In these final weeks before April 15, be aware that tax season in the U.S. has also become open season for scammers and identity thieves, who use phone calls and email to try to steal your personal information. Hacking, skimming and phishing incidents reached a nine-year high last year, according to the nonprofit Identity Theft Resource Center. And the Internal Revenue Service just put identity theft at the top of its Dirty Dozen list of tax season scams.
Whether online or on the phone, scammers claim to represent the IRS. In phone call scenarios, a scammer may threaten taxpayers with arrest or deportation if they don’t cooperate. Online scams are phishing for your Social Security number or other personal information that can be used to steal from you.

Even if you think you’re good at spotting scams, take a minute to review these IRS policies:
The IRS will never make a call to a taxpayer’s home phone without mailing a notice first. The agency also does not make phone calls to demand immediate payments, or to require a specific payment method, such as an electronic check. The agency counsels taxpayers to hang up on anyone calling with such demands and report the call to the Treasury Department’s inspector general for tax administration.

The IRS says it NEVER contacts taxpayers by text message or email. So if you receive such a message, delete it immediately.

The IRS does not offer web-based products to the general public. If you see an online ad for IRS products that says it will help you file your personal taxes, ignore it.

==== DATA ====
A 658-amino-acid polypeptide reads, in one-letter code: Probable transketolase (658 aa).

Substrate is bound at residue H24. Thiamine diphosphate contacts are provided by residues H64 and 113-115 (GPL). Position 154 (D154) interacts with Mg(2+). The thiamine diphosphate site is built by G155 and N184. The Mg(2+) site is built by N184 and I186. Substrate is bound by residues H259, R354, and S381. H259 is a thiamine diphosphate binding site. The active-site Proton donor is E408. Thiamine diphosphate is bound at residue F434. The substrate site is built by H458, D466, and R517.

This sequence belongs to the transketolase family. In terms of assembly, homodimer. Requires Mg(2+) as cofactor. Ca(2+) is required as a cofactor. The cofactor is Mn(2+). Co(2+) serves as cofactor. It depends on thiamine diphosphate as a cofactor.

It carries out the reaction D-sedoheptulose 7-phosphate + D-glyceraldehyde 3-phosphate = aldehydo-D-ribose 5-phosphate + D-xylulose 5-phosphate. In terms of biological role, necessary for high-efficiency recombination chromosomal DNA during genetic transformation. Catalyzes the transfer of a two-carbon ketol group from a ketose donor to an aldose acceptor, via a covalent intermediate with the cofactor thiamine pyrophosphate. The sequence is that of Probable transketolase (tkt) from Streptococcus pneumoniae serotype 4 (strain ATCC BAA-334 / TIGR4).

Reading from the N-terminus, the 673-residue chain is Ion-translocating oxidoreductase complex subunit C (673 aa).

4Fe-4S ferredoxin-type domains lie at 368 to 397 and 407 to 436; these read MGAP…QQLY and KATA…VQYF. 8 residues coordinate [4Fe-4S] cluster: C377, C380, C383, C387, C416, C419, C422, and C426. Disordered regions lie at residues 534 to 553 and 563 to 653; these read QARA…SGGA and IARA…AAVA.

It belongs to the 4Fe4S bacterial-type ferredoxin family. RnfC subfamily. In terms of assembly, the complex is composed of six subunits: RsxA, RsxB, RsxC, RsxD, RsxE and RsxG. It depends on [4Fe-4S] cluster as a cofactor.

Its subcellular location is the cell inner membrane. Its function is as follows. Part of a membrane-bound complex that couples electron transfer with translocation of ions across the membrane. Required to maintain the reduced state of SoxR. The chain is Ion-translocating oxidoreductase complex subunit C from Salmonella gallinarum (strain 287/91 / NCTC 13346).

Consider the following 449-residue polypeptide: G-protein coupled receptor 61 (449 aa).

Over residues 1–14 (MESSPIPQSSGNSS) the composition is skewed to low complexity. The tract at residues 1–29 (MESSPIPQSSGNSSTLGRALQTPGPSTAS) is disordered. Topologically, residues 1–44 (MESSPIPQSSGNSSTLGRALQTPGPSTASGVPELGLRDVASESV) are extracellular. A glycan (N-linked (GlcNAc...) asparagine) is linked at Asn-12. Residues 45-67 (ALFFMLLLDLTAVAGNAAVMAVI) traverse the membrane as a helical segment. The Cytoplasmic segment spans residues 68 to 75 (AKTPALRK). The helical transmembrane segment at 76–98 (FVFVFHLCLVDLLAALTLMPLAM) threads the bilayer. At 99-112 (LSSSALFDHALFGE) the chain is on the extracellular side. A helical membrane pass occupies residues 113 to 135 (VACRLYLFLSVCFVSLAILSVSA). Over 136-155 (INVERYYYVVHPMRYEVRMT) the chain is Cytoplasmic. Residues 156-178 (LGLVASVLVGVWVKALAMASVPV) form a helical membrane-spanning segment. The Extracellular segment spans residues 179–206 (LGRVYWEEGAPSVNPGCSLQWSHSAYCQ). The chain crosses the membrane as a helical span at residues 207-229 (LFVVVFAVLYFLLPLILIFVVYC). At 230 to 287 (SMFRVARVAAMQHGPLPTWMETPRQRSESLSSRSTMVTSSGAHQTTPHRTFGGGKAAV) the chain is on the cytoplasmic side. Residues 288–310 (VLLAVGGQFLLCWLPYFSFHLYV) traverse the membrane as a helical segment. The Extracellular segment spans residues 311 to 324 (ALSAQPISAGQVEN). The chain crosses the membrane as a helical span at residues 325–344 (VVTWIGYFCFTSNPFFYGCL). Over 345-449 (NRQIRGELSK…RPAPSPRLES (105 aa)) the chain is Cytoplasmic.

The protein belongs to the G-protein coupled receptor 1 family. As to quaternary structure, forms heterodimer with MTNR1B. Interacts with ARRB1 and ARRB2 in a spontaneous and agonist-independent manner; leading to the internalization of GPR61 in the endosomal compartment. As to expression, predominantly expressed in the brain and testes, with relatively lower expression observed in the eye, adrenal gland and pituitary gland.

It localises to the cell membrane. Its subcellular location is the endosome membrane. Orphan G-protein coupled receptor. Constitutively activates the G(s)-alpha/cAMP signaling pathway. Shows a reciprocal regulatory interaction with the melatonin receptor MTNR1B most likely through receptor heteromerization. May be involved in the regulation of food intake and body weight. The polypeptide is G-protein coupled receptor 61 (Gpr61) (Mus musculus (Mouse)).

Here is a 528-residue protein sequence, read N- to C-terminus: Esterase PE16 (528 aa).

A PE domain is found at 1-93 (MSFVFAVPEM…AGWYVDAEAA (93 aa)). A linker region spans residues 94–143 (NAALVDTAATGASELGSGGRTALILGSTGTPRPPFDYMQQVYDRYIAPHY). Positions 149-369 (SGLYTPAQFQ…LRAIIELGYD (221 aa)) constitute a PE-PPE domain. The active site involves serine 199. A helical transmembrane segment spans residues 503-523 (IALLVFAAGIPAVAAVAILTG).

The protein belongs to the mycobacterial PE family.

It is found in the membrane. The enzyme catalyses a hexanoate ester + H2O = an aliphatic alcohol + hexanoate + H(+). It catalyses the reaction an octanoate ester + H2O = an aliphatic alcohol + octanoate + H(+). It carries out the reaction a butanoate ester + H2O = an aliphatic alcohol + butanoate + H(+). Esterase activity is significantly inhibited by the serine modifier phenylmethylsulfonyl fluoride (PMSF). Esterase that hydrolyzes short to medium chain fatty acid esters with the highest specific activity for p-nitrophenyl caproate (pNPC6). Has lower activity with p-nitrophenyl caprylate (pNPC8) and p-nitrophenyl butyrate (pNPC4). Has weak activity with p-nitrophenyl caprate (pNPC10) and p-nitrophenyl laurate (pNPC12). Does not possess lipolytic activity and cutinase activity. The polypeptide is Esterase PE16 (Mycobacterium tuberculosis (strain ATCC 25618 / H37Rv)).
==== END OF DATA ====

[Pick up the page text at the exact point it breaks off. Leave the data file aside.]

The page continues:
And keep in mind these additional security tips:

• Don’t give any business your Social Security number just because they ask. Give it only when you’re sure it’s required information – and you know the business doing the asking.
• Check your credit report every 12 months.
• Secure personal information in your home.
• Protect your personal computers by using firewalls, anti-spam/virus software, update security patches, and change passwords for Internet accounts.
• Don’t give personal information over the phone, through the mail or on the Internet unless you have initiated the contact or you are sure you know the person you are dealing with.
Bottom line: Be wary of communications purporting to be from the IRS – particularly during tax season.

Recovering from any type of identity theft can be a long and frustrating process. Consider using an identity protection service. Such services are not a guarantee against identity theft, but if your i.d. is stolen, they can help you identify the crime more quickly and then assist you in restoring your identity.